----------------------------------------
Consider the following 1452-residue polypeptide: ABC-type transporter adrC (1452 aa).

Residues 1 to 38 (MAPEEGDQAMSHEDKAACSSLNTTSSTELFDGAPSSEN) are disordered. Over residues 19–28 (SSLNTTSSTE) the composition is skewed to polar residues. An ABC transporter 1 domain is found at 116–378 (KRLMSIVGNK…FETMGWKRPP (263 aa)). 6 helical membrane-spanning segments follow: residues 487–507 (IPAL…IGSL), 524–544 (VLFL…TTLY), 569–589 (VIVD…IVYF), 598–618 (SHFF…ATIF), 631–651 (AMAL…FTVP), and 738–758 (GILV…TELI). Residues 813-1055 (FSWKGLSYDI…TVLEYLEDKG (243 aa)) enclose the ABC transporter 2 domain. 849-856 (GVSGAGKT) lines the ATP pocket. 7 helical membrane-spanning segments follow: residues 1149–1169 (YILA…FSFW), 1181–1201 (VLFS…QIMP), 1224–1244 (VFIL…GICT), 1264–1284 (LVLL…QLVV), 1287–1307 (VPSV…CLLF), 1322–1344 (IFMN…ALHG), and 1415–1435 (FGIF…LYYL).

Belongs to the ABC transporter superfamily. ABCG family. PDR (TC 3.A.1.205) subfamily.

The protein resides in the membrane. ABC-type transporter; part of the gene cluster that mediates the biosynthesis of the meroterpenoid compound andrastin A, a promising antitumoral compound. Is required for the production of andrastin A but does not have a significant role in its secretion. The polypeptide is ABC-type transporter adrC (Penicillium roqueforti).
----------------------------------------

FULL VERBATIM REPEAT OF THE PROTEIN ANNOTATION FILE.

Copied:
Consider the following 1452-residue polypeptide: ABC-type transporter adrC (1452 aa).

Residues 1 to 38 (MAPEEGDQAMSHEDKAACSSLNTTSSTELFDGAPSSEN) are disordered. Over residues 19–28 (SSLNTTSSTE) the composition is skewed to polar residues. An ABC transporter 1 domain is found at 116–378 (KRLMSIVGNK…FETMGWKRPP (263 aa)). 6 helical membrane-spanning segments follow: residues 487–507 (IPAL…IGSL), 524–544 (VLFL…TTLY), 569–589 (VIVD…IVYF), 598–618 (SHFF…ATIF), 631–651 (AMAL…FTVP), and 738–758 (GILV…TELI). Residues 813-1055 (FSWKGLSYDI…TVLEYLEDKG (243 aa)) enclose the ABC transporter 2 domain. 849-856 (GVSGAGKT) lines the ATP pocket. 7 helical membrane-spanning segments follow: residues 1149–1169 (YILA…FSFW), 1181–1201 (VLFS…QIMP), 1224–1244 (VFIL…GICT), 1264–1284 (LVLL…QLVV), 1287–1307 (VPSV…CLLF), 1322–1344 (IFMN…ALHG), and 1415–1435 (FGIF…LYYL).

Belongs to the ABC transporter superfamily. ABCG family. PDR (TC 3.A.1.205) subfamily.

The protein resides in the membrane. ABC-type transporter; part of the gene cluster that mediates the biosynthesis of the meroterpenoid compound andrastin A, a promising antitumoral compound. Is required for the production of andrastin A but does not have a significant role in its secretion. The polypeptide is ABC-type transporter adrC (Penicillium roqueforti).